Do you need qualifications to be a paraplanner?
Well, the short answer is ‘yes’.
Although there isn’t technically a minimum qualification that is needed to become a paraplanner, a quick search online shows that most paraplanner jobs and job adverts say that having a Diploma in Regulated Financial Planning or equivalent would be desirable.*
*That said, don’t worry if you aren’t qualified and want to dip a toe into the paraplanning world! Most firms will support you with your professional qualifications even whilst you are working, which is great if you need some extra support!
The day-to-day work of a paraplanner varies on which financial planning businesses you are working for but, in general, it will typically involve:
– Completing cash flow analysis
– Carrying out research (i.e., provider, investment strategies)
– Preparing suitability letters
– Carrying out tax calculations (i.e., inheritance tax, chargeable gains, capital gains tax)
But what does the financial planner do?
Whilst the paraplanner is working on the above tasks, the financial adviser is more client facing meaning they can be out spending more time with their clients, creating relationships of trust, and really getting into the nitty gritty with them. They will gather both the hard facts (i.e., age) and soft facts (i.e., goals and aspirations) and then begin the financial planning process. The client’s financial plan will aim to ensure that the clients’ remain on track to meet their objectives, or if this is not possible, they will ask the clients to prioritise their goals and work towards what’s achievable. This is why the paraplanner works alongside the financial advisers to ensure the small details are included in the client files which can often be highly technical.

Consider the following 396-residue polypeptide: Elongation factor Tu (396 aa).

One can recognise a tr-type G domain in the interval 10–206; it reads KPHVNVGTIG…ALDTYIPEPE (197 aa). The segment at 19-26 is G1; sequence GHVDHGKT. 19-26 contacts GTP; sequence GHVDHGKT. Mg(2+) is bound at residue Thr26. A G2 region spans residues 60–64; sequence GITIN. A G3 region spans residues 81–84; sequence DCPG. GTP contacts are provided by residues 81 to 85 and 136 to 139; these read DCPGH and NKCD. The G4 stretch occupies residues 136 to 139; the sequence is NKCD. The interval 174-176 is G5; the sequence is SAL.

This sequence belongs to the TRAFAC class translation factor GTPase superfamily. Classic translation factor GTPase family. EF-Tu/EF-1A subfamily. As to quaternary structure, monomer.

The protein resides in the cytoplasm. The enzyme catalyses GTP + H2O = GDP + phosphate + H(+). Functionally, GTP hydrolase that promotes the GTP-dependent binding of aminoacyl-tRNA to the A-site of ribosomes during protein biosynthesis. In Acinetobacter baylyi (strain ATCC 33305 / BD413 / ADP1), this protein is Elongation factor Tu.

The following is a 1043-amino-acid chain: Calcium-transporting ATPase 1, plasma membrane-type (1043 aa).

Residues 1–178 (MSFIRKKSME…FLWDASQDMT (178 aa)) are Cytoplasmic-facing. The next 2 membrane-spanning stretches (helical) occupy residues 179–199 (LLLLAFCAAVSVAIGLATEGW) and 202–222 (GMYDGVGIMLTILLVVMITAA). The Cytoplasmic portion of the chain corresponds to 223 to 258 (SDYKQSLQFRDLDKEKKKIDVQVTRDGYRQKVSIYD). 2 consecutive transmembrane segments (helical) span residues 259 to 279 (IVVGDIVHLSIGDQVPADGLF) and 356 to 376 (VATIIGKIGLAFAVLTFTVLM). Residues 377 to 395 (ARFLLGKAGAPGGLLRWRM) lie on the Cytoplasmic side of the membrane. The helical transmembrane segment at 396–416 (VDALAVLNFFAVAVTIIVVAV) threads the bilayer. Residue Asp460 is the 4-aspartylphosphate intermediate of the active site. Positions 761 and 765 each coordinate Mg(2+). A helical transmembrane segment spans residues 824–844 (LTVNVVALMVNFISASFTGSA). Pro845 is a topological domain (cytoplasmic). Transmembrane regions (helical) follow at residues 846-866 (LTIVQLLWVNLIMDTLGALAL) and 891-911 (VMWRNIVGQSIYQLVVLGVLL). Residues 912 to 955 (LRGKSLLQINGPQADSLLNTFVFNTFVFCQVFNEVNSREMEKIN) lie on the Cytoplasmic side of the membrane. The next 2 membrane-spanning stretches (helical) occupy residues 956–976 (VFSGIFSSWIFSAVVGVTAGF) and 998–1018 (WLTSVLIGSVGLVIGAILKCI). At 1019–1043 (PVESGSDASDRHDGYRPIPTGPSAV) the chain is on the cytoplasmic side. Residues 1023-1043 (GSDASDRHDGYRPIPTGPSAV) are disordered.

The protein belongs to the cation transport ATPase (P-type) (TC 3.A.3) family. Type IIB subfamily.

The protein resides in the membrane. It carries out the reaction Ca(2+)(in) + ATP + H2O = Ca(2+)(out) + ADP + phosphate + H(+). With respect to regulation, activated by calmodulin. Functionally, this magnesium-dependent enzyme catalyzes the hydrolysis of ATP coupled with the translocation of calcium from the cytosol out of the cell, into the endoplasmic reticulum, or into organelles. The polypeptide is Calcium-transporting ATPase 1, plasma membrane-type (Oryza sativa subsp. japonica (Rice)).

Not only does taking on the above responsibilities free up the financial planners’ time, but the administrative tasks themselves will obviously have a direct impact on the recommendations. Does the cash flow analysis suggest that the client can afford the lifestyle they want? Will there be any tax consequences for restructuring their investments?
It is therefore very important that we are up to scratch with our technical knowledge! The qualifications will help develop the technical knowledge needed.
Importance of knowledge understanding in the financial services industry.
However, getting the relevant qualifications is only the first step as the finance world is constantly changing! The most recent Spring budget, for example, saw big changes to the lifetime allowance, dividends allowance, and capital gains tax exemption.
We need to keep our technical knowledge up to date to ensure we remain competent and can clearly communicate all the advantages and disadvantages of a recommendation. In fact, continuing professional development (CPD) is a requirement for qualified members, including accredited paraplanners, to ensure their skills and knowledge are up to date. The qualified members must complete a minimum of 35 hours, of which 21 hours must be structured (i.e., lectures, conferences, and courses), in a 12-month period.
So, yes, a paraplanner does need a qualification… But that’s not everything! There are lots of other skills that are essential to being a good paraplanner. These key skills include but are not limited to, attention to detail, time management, and communication.
The tick list to perfecting Financial Planning and making Financial Advisers happy…
Attention to detail
– To ensure the suitability reports of financial advisors are accurate – i.e., errors can suggest carelessness and be detrimental to the professional relationship between clients and financial advisers.
– To ensure the wider picture is considered – i.e., does the client have any means-tested State benefits that will be impacted by the advice?
– To ensure that all tax calculations are accurate – i.e., errors in a tax calculation could lead to a large tax bill.
– To ensure deadlines are met – i.e., some recommendations are tax year-end sensitive or there might be ‘early bird’ discounts available.
– To ensure the client’s expectations are met.
– To ensure that relationships of trust are built and maintained.
– To ensure the written communication is tailored to the client – i.e., avoid jargon for those with little financial experience or make the font larger for those with poor eyesight.